THE HAGUE | 09.03.2009.

FIRST EVIDENCE ON THE MASSACRE IN PODUJEVO

Saranda and Faton Bogujevci, two of five children who survived the execution of 19 women and children in Podujevo, gave evidence at the trial of the Serbian police general Vlastimir Djordjevic

As the trial of the former chief of the Serbian MUP Public Security Department, Vlastimir Djordjevic proceeds, the prosecution called evidence on the murder of 14 women and children, members of the families Bogujevci, Duriqi and Ljugaliu, in the Kosovo town of Podujevo. Saranda and Faton Bogujevci, two of five children who survived the massacre, gave evidence today. The third and the fourth count in the indictment against General Djordjevic charges him with murder. These counts were amended in the summer of 2008 to include the incident in Podujevo. As this incident wasn’t listed in the indictment against Milan Milutinovic and five other former Serbian high officials or the indictment against Slobodan Milosevic, this is the first time that evidence on that crime was called before the Tribunal.

Before their testimony today, the prosecution tendered into evidence the statements Saranda and Faton Bogujevci gave to the OTP investigators in 2000 and 2008. In the summaries of the statements, which were read into the record, the witnesses described how several armed men in camouflage uniforms entered the yard of their family property on 28 March 1999. They ordered the women and children to go to the neighboring property. Faton’s mother was the first to be killed, with two shots. Shefkate Bogujevci, Saranda’s aunt, was the second victim. Others, eighteen of them, were lined up along a wall of a house and fire was opened on them.

After a short lull, the women and children who were mostly lying still were once again shot at. Saranda was first shot in the leg; in the second wave, she was shot in the back and her right arm was hit 13 times. Faton was shot five times in the legs. Saranda and Faton survived the massacre together with Faton’s younger brother and two sisters. Fourteen women and children were killed, among them Saranda’s mother, two brothers aged 9 and 13, her grandmother and Faton’s 14-year old sister Nora. At the time of the massacre Saranda was thirteen and Faton twelve.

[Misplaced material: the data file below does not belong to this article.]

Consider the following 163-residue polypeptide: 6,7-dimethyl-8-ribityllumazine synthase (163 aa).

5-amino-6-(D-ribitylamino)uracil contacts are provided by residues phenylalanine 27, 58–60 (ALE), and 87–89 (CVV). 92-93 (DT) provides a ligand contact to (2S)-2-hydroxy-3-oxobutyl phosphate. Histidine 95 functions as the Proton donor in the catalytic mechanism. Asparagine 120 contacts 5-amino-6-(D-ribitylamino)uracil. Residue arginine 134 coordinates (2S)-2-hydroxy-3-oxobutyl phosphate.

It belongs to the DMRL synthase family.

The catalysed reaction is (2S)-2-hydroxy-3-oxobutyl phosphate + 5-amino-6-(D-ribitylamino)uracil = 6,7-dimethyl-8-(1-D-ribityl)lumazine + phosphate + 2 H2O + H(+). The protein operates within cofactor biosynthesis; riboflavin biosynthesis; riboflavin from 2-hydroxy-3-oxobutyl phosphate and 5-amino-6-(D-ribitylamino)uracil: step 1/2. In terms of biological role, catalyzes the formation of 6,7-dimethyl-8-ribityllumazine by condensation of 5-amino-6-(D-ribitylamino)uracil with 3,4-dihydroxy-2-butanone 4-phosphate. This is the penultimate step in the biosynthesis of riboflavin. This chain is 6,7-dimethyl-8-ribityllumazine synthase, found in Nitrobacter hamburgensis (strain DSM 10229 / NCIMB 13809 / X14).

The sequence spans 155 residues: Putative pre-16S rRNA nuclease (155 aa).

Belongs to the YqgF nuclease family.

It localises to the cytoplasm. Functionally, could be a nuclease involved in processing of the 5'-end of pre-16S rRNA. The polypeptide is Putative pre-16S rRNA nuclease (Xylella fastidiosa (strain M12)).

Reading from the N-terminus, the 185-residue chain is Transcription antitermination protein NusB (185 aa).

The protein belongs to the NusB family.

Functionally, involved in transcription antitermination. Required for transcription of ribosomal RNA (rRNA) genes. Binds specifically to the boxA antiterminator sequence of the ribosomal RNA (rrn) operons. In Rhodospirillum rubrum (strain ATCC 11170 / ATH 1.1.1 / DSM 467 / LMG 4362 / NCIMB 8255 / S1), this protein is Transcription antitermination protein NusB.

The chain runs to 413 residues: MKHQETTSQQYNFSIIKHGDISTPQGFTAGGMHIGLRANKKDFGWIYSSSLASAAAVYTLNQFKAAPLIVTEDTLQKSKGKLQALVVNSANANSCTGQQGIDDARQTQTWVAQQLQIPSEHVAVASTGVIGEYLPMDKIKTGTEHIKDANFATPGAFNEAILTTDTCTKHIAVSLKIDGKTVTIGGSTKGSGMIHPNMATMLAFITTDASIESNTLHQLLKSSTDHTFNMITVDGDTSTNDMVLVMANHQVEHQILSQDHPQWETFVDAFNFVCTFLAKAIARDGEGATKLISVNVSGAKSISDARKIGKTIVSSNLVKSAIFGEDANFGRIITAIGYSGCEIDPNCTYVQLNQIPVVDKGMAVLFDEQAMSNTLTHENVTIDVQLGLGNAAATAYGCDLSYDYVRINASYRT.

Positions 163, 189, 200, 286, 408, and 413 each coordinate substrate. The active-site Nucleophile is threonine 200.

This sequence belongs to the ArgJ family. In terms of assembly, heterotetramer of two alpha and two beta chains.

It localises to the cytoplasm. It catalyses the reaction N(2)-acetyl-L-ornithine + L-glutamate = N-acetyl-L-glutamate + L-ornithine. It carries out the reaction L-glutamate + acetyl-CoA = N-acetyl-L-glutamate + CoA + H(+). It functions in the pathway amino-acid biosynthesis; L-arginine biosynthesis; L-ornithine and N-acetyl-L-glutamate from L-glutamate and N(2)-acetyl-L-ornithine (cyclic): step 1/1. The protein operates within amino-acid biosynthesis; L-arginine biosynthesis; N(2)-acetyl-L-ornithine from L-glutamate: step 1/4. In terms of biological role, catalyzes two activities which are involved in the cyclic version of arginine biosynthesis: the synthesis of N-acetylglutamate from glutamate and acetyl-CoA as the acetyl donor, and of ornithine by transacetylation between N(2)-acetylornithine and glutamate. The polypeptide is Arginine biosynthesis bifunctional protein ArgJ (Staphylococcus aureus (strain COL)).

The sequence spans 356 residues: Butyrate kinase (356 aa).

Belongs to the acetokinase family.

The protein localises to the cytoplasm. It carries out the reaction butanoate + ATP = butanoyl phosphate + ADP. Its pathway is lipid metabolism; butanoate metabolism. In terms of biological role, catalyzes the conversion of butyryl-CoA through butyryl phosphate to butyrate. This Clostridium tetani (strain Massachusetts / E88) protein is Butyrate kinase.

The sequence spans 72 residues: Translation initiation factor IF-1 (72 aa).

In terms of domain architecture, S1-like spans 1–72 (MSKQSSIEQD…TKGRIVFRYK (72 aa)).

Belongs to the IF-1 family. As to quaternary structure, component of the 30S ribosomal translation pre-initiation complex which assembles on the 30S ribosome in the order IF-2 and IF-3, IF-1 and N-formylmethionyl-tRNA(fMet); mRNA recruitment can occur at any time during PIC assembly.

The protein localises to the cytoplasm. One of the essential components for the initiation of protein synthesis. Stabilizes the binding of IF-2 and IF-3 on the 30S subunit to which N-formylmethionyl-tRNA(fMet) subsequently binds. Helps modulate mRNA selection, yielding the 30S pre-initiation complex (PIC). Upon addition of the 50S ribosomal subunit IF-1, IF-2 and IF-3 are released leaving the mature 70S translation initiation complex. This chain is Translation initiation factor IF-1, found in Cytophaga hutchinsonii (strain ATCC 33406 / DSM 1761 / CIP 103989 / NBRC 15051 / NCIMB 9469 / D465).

Six members of the Bogujevci family were killed on 28 March 1999, as were their relatives Fezdrije and Nefise Lugaliju and six women and children from the Duriqi family. Believing they would be safe there, they had come from the neighboring villages and taken shelter at the Bogujevci family compound in Podujevo. The youngest victim from the Duriqi family was only two years old.

[IMAGE]3980[/IMAGE]Saranda and Faton Bogujevci gave evidence before the Belgrade War Crimes court at the trial of Sasa Cvjetan, one of the perpetrators of the Podujevo massacre. He was a former member of the Scorpions, a Serbian MUP special unit. The transcripts of their evidence were admitted into evidence today. Cvjetan was sentenced to 20 years in prison. In 2008, the Belgrade war crimes prosecutors filed an indictment against four members of the same unit.

At the beginning of the cross-examination, Vlastimir Djordjevic’s defense counsel expressed his ‘most sincere and deepest’ condolences to the witnesses. As the cross-examination proceeded, he didn’t’ contest the fact that the crime had actually happened. The defense counsel nevertheless insisted that the survivors had been given first aid by the police. Saranda Bogujevci was not able to tell what unit the uniformed Serbs who helped them belonged to. Faton, on the other hand, said that the men wore blue uniforms and white belts; the vehicle that took them to the Pristina hospital, he added, was most probably a police vehicle.

After the massacre, Saranda, Faton and their three surviving relatives were first treated in the Pristina hospital. In September 1999, they were transferred to Manchester, where they now live, for further medical treatment.